Friday, July 22, 2005


A very interesting little debate has been going on in more than a few blogs I have visited lately - characterization vs. ideas -- what's more important?
The debate started with someone claiming that there's a difference between male and female writers, the former writers concentrate on ideas, that person claimed, while the latter on characterization.
I don't think that the gender issue warrants even the slightest consideration, but the concept of what's more important in fiction -- ideas vs. characterization -- is very interesting.

In literary fiction (and by literary I exclude Grishamand the likes, any genre whatsoever, and popular mainstream), we can find that both play an important and integral role in the success of a book.
While Catch 22,Beloved,The Catcher in the Ryeand To Kill a Mockingbirdare all character driven, one can't say the ideas don't flow from these books like water from an endless fountain. And what about other classics whose ideas are more visible like 1984,Brave New Worldand Fahrenheit 451,are the characters in these books flat? Not at all, quite the contrary.

Maybe my definition of ideas is different from others, broader, so let's look at a genre where ideas are crucial to the plot - science-fiction. Science-fiction books, have to have good ideas in order to be considered good. But are good ideas enough? Again, after close examination, we see that the really successful books are always the ones that manage to have very good characters in addition to good ideas. And please don't jump down my throat and scream Asimovin my face, I'm talking in general terms. Just take, Le Guin,Sawyer,Kressand Card,for example, and see what I mean.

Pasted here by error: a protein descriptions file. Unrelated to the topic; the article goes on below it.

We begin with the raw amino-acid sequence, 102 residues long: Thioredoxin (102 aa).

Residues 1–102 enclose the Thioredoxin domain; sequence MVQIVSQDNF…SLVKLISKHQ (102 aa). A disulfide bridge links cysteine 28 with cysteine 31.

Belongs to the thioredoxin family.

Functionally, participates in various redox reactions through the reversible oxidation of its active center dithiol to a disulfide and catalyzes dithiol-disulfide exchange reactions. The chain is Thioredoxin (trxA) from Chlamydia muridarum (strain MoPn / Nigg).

Now, I read very little mainstream, so I can't comment much on Grishamand the likes, but I did have the dubious pleasure of reading The Da Vinci Code,which I thought had flat characters, and therefore I didn't think it was a good book. Ideas galore, but characterization none. Successful - yes, but literary - no.

Harry Potter,on the other hand, is in a different class altogether. Ideas and characterization. Well done in both departments. Does that fact make it literary? I doubt it, but it makes it successful.

And what about Romanceand Chicklit? (Aside: seems like any book with a female main character nowadays is considered chicklit). Too much generalization in these genres. And Mysteryand Horror?Are Agatha Christieand Stephen Kingcharacter or idea driven? I'll allow the fans of these genres to answer that, but I suspect I already know the answer.

This whole discussion is extremely interesting and my thoughts seem to be slightly different from what I read others have said about the subject. I think that both ideas and characterization are not only important but are crucial elements to the making of a good book.

Here are some other posts on the subject:
It's All About Character
Toward a Utopia of Book Reviewing for Women

Categories: ,

No comments: